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J Biol Chem. 2004 Feb 6;279(6):3956-79. Epub 2003 Nov 3.

The yeast mitochondrial proteome, a study of fermentative and respiratory growth.

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  • 1Biocenter Oulu and Department of Biochemistry, P. O. Box 3000, University of Oulu, Oulu FIN-90014, Finland. Steffen.Ohlmeier@oulu.fi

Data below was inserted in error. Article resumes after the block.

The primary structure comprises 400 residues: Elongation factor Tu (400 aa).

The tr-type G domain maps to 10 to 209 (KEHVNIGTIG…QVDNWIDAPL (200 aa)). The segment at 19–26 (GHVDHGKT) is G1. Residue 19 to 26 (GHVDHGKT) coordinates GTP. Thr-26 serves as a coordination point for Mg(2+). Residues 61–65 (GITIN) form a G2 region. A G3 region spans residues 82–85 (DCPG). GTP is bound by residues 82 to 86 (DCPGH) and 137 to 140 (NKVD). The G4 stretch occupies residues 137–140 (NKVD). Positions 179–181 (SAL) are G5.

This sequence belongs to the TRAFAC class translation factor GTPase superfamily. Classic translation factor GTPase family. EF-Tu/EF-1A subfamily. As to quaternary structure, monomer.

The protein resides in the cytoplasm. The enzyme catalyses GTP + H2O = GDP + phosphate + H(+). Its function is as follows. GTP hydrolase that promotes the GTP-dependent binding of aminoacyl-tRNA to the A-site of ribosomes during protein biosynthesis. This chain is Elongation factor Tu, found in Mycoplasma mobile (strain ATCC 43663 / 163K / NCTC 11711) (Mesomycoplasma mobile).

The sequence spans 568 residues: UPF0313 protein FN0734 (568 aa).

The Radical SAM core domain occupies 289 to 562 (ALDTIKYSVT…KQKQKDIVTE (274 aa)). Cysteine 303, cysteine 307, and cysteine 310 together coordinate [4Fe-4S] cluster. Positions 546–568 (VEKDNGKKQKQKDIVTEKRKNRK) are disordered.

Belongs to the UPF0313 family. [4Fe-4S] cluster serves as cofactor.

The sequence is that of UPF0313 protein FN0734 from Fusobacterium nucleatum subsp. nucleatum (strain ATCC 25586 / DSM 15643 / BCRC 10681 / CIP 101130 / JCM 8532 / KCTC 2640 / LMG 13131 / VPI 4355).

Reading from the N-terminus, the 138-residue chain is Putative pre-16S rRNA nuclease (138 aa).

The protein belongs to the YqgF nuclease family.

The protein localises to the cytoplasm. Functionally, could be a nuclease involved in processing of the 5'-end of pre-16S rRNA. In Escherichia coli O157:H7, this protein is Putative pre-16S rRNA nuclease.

Saccharomyces cerevisiae is able to switch from fermentation to respiration (diauxic shift) with major changes in metabolic activity. This phenomenon has been previously studied on the transcriptional level. Here we present a parallel analysis of the yeast mitochondrial proteome and the corresponding transcriptional activity in cells grown on glucose (fermentation) and glycerol (respiration). A two-dimensional reference gel for this organelle proteome was established (available at www.biochem.oulu.fi/proteomics/), which contains about 800 intense spots. From 459 spots 253 individual proteins were identified, among them low abundant and hydrophobic proteins, and 37 proteins previously deemed hypothetical, with partially unknown cellular localization. After the diauxic shift, mitochondrial levels of only 18 proteins were changed (17 increased, with 1 decreased), among them proteins involved in the tricarboxylic acid cycle (Sdh1p, Sdh2p, and Sdh4p) and the respiratory chain (Cox4p, Cyb2p, and Qcr7p), proteins contributing to other respiratory pathways (Ach1p, Adh2p, Ald4p, Cat2p, Icl2p, and Pdh1p), and two proteins with unknown function (Om45p and Ybr230p). Apart from an overall increase in mitochondrial protein mass, the mitochondrial proteome remains remarkably constant, even in a major metabolic adaptation. This seemingly disagrees with results of the DNA microarray analyses, where a rather heterogenous up- or down-regulation of genes encoding mitochondrial proteins implies large changes in the proteome. We propose that the discrepancy between proteome and transcriptional regulation, apart from different translation efficiency, indicates a changed turnover rate of proteins in different physiological conditions.

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